When Chip Kelly took the Eagles head coaching job people immediately began to wonder about Nick Foles’ future. In his rookie season, Foles was pressed into action for seven games after a Vick injury. It seems as though he showed enough to be given further consideration as a long-term franchise leader, whether that’s in Philadelphia or elsewhere. But given his limited athleticism, is he a fit for Coach Kelly’s offense? If not, does it make sense for a QB-deficient team to trade for him a la Matt Schaub or Matt Cassell? Or, would it make more sense for that team to just draft a 2013 QB? Let’s examine Nick Foles against the top three prospects of the 2013 QB class.
First, we will check on their measurables. Because of limited data on the 2013 class, we cannot compare their drill performances. I would probably classify Foles and Barkley as similar athletes, and then pair E.J. Manuel and Geno Smith together. It’s interesting to note the enormous frames on Foles and Manuel.
|Manuel, EJ||SR||2012||Florida St||76.6||237||10.4||35.0|
When projecting a college quarterback, we want to see how they fare against the best competition on their schedule in their final collegiate season. Who cares what numbers they put up against the Jacksonville States of the world? From here on out, we will isolate on games played against competition that ended the season with a .500 or better record. Note that Foles played the most ‘tough games’ while also managing to match Geno Smith with a high propensity for throwing touchdowns. Barkley achieved multi-touchdown games less often, but when he did, he went big.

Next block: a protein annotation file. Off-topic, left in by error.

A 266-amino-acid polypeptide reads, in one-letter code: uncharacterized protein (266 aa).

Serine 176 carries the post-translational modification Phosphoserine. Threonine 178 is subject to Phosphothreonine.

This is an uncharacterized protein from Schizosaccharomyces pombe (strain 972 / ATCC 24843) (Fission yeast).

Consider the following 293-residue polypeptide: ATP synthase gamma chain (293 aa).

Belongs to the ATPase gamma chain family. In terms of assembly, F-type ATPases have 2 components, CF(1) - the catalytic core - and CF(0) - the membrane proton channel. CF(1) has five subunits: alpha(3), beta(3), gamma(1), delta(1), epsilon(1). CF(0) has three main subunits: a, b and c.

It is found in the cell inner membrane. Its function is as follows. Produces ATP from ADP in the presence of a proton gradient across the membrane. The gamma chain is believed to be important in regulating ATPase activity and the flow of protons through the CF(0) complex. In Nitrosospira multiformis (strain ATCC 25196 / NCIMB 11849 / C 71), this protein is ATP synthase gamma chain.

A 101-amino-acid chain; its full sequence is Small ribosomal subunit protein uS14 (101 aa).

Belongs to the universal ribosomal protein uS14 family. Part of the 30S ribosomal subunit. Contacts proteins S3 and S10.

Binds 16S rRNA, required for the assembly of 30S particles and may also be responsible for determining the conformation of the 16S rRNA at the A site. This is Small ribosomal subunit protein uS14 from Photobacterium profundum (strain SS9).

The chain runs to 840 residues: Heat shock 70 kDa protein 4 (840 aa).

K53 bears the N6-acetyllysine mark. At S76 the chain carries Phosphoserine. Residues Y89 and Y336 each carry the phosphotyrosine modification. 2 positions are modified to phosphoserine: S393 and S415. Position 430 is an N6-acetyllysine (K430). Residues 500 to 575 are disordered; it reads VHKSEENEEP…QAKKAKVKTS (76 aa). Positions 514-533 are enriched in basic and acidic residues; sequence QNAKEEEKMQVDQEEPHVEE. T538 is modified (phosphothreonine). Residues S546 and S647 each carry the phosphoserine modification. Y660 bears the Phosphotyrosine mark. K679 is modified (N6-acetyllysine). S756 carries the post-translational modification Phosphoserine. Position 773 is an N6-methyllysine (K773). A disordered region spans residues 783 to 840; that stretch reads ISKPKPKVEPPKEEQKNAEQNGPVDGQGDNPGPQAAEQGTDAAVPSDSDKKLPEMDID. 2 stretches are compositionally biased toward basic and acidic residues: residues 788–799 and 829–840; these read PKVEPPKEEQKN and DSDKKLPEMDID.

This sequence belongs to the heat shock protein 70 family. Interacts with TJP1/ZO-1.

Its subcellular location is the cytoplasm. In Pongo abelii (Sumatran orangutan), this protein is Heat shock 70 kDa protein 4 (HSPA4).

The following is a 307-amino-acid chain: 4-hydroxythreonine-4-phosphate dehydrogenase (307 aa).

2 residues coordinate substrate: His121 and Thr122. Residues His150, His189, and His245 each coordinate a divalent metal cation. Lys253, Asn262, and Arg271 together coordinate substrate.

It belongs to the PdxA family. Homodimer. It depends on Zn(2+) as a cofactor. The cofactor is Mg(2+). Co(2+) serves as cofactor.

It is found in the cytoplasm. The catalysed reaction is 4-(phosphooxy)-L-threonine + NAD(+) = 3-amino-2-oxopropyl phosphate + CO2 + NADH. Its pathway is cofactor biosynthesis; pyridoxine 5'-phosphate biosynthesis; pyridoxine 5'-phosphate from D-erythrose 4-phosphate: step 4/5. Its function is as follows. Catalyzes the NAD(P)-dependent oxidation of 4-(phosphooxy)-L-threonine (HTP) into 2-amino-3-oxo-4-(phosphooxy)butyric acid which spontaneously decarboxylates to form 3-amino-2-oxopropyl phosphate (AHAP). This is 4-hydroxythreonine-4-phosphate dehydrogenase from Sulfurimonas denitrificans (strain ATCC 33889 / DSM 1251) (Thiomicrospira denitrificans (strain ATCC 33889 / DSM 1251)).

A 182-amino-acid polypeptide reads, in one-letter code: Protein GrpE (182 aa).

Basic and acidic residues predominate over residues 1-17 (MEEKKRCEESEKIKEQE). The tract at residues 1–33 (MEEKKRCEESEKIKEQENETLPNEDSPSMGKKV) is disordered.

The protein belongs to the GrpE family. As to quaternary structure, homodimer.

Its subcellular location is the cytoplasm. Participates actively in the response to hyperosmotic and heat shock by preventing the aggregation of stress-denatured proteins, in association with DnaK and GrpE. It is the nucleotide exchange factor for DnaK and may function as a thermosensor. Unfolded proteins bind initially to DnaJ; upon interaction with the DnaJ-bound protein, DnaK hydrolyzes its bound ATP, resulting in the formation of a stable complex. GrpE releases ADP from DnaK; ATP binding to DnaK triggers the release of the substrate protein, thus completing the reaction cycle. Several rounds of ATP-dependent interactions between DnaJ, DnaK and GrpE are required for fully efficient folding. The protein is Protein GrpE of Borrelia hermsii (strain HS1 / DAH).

The quantity of pass attempts isn’t an indicator on its own. However, it is interesting to see that Foles and Geno threw the ball most in big games, while also managing to complete passes at the highest rates.
On a per-attempt basis, all four players are gaining 7+ yards/att, which is solid. Note that Manuel and Barkley push the ball farthest downfield, while also being most prone to interceptions.
Overall, all four players grade very similarly, with Geno coming out on top due to his ability to protect the ball.
|QB||NCAA QB rtng||NFL QB rtng*|
*final college season numbers applied to NFL formula
(Note that these four are a cut above Ryan Nassib, Jake Locker, and Christian Ponder)
Throughout this exercise, Nick Foles held his own against the best QBs of 2013. So, pretend you’re an NFL team and could acquire Foles for a second round pick. Why wouldn’t you trade for him? He is a comparable prospect that can be had at a relative discount. Plus, he’s a known commodity that you can scout against NFL competition, rather than project college tape. It makes sense for the Eagles too because they’d be exchanging a 2012 3rd round pick for a 2013 2nd round pick, which would be valuable to a rebuilding franchise. The fact that this makes so much sense, but the Eagles haven’t done it, leads me to believe that they think Foles can be a franchise quarterback in Chip Kelly’s system.
“I’ll tell you what; I’m glad Nick Foles is graduating. I catch myself watching him in awe sometimes. … Nick is a hell of a football player. That kid’s a warrior. He’s as good as anyone in the country.”
– Chip Kelly, September 2011, after having coached against Nick Foles on three occasions, and Andrew Luck twice.